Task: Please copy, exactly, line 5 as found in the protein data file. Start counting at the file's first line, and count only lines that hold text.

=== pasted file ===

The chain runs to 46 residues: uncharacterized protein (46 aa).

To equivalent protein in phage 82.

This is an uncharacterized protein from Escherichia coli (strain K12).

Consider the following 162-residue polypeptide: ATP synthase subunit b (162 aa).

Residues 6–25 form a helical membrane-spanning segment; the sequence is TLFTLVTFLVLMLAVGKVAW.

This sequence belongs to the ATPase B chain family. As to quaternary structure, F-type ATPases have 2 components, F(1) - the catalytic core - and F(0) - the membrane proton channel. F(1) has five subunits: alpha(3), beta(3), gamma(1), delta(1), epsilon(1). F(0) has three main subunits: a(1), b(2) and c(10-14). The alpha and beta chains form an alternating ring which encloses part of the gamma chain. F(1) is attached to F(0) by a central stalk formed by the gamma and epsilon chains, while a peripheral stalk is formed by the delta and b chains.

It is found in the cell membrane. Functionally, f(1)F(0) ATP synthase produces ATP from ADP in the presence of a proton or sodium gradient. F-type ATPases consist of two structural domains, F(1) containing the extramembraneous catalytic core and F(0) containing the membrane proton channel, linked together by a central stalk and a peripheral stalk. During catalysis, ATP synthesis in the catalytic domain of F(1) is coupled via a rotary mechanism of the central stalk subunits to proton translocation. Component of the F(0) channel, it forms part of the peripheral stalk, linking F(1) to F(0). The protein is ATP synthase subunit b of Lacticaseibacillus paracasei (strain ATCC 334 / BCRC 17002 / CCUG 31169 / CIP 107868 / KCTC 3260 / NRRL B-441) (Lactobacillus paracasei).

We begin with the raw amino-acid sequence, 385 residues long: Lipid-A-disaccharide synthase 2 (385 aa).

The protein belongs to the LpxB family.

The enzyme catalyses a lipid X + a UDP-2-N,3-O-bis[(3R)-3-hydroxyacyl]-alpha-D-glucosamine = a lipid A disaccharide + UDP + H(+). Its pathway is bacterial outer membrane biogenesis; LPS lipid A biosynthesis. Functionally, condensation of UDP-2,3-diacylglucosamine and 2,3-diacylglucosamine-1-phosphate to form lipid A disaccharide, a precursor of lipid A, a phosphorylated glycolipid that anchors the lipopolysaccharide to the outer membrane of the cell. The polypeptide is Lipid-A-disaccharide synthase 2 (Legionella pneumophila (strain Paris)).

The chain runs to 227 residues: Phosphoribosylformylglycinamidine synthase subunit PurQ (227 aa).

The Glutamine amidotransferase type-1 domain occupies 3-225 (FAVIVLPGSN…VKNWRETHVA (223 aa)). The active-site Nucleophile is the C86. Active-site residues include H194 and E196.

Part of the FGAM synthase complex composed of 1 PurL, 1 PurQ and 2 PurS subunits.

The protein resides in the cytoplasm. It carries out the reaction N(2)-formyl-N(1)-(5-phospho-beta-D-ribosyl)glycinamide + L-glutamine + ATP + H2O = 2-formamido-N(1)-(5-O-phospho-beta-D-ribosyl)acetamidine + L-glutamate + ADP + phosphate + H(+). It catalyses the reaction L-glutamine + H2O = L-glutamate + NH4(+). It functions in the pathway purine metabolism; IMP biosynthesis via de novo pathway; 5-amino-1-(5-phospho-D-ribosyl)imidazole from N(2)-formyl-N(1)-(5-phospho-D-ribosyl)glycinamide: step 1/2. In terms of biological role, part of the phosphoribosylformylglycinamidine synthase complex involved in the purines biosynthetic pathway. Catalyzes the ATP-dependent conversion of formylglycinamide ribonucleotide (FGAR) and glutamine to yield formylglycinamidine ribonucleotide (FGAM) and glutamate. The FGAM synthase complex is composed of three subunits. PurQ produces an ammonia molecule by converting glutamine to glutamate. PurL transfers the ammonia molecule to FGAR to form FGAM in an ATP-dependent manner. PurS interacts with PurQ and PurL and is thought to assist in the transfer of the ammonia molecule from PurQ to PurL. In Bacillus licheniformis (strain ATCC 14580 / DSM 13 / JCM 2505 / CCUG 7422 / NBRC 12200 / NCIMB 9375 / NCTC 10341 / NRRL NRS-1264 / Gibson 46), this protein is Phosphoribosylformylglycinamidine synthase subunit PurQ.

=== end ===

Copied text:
Residues 6–25 form a helical membrane-spanning segment; the sequence is TLFTLVTFLVLMLAVGKVAW.